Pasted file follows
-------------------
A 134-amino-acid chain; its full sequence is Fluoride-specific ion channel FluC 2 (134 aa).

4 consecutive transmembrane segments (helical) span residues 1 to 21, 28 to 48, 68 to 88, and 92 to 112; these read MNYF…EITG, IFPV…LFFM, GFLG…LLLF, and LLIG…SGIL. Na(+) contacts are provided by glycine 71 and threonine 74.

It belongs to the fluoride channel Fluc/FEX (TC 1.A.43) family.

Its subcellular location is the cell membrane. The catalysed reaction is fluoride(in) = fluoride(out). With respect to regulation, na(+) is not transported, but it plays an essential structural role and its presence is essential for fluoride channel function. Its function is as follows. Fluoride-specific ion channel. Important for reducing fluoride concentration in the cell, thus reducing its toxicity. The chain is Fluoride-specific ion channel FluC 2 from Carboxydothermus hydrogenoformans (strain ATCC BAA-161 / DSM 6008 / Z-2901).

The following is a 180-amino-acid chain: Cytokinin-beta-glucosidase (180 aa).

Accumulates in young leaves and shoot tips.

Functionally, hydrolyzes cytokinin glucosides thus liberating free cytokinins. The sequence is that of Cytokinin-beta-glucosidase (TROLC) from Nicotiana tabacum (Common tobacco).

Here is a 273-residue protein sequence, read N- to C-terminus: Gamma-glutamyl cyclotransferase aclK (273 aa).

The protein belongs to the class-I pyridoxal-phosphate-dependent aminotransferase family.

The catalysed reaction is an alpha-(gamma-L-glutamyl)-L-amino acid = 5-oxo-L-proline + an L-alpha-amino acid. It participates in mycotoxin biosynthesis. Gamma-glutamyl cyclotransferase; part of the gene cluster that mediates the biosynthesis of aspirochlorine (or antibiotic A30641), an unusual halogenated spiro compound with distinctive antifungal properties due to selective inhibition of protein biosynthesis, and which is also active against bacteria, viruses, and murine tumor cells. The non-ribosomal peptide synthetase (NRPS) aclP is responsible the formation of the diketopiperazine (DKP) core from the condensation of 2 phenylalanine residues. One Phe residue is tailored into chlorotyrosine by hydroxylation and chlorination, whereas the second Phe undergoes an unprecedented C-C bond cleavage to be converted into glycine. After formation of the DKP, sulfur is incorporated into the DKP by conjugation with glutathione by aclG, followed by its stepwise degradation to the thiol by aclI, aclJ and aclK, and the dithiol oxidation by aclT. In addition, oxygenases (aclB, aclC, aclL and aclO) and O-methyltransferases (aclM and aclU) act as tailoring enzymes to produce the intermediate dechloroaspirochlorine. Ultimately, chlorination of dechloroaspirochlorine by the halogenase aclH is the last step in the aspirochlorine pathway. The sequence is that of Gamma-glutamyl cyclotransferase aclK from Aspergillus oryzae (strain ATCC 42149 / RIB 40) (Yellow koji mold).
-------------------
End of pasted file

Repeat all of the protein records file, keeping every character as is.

A 134-amino-acid chain; its full sequence is Fluoride-specific ion channel FluC 2 (134 aa).

4 consecutive transmembrane segments (helical) span residues 1 to 21, 28 to 48, 68 to 88, and 92 to 112; these read MNYF…EITG, IFPV…LFFM, GFLG…LLLF, and LLIG…SGIL. Na(+) contacts are provided by glycine 71 and threonine 74.

It belongs to the fluoride channel Fluc/FEX (TC 1.A.43) family.

Its subcellular location is the cell membrane. The catalysed reaction is fluoride(in) = fluoride(out). With respect to regulation, na(+) is not transported, but it plays an essential structural role and its presence is essential for fluoride channel function. Its function is as follows. Fluoride-specific ion channel. Important for reducing fluoride concentration in the cell, thus reducing its toxicity. The chain is Fluoride-specific ion channel FluC 2 from Carboxydothermus hydrogenoformans (strain ATCC BAA-161 / DSM 6008 / Z-2901).

The following is a 180-amino-acid chain: Cytokinin-beta-glucosidase (180 aa).

Accumulates in young leaves and shoot tips.

Functionally, hydrolyzes cytokinin glucosides thus liberating free cytokinins. The sequence is that of Cytokinin-beta-glucosidase (TROLC) from Nicotiana tabacum (Common tobacco).

Here is a 273-residue protein sequence, read N- to C-terminus: Gamma-glutamyl cyclotransferase aclK (273 aa).

The protein belongs to the class-I pyridoxal-phosphate-dependent aminotransferase family.

The catalysed reaction is an alpha-(gamma-L-glutamyl)-L-amino acid = 5-oxo-L-proline + an L-alpha-amino acid. It participates in mycotoxin biosynthesis. Gamma-glutamyl cyclotransferase; part of the gene cluster that mediates the biosynthesis of aspirochlorine (or antibiotic A30641), an unusual halogenated spiro compound with distinctive antifungal properties due to selective inhibition of protein biosynthesis, and which is also active against bacteria, viruses, and murine tumor cells. The non-ribosomal peptide synthetase (NRPS) aclP is responsible the formation of the diketopiperazine (DKP) core from the condensation of 2 phenylalanine residues. One Phe residue is tailored into chlorotyrosine by hydroxylation and chlorination, whereas the second Phe undergoes an unprecedented C-C bond cleavage to be converted into glycine. After formation of the DKP, sulfur is incorporated into the DKP by conjugation with glutathione by aclG, followed by its stepwise degradation to the thiol by aclI, aclJ and aclK, and the dithiol oxidation by aclT. In addition, oxygenases (aclB, aclC, aclL and aclO) and O-methyltransferases (aclM and aclU) act as tailoring enzymes to produce the intermediate dechloroaspirochlorine. Ultimately, chlorination of dechloroaspirochlorine by the halogenase aclH is the last step in the aspirochlorine pathway. The sequence is that of Gamma-glutamyl cyclotransferase aclK from Aspergillus oryzae (strain ATCC 42149 / RIB 40) (Yellow koji mold).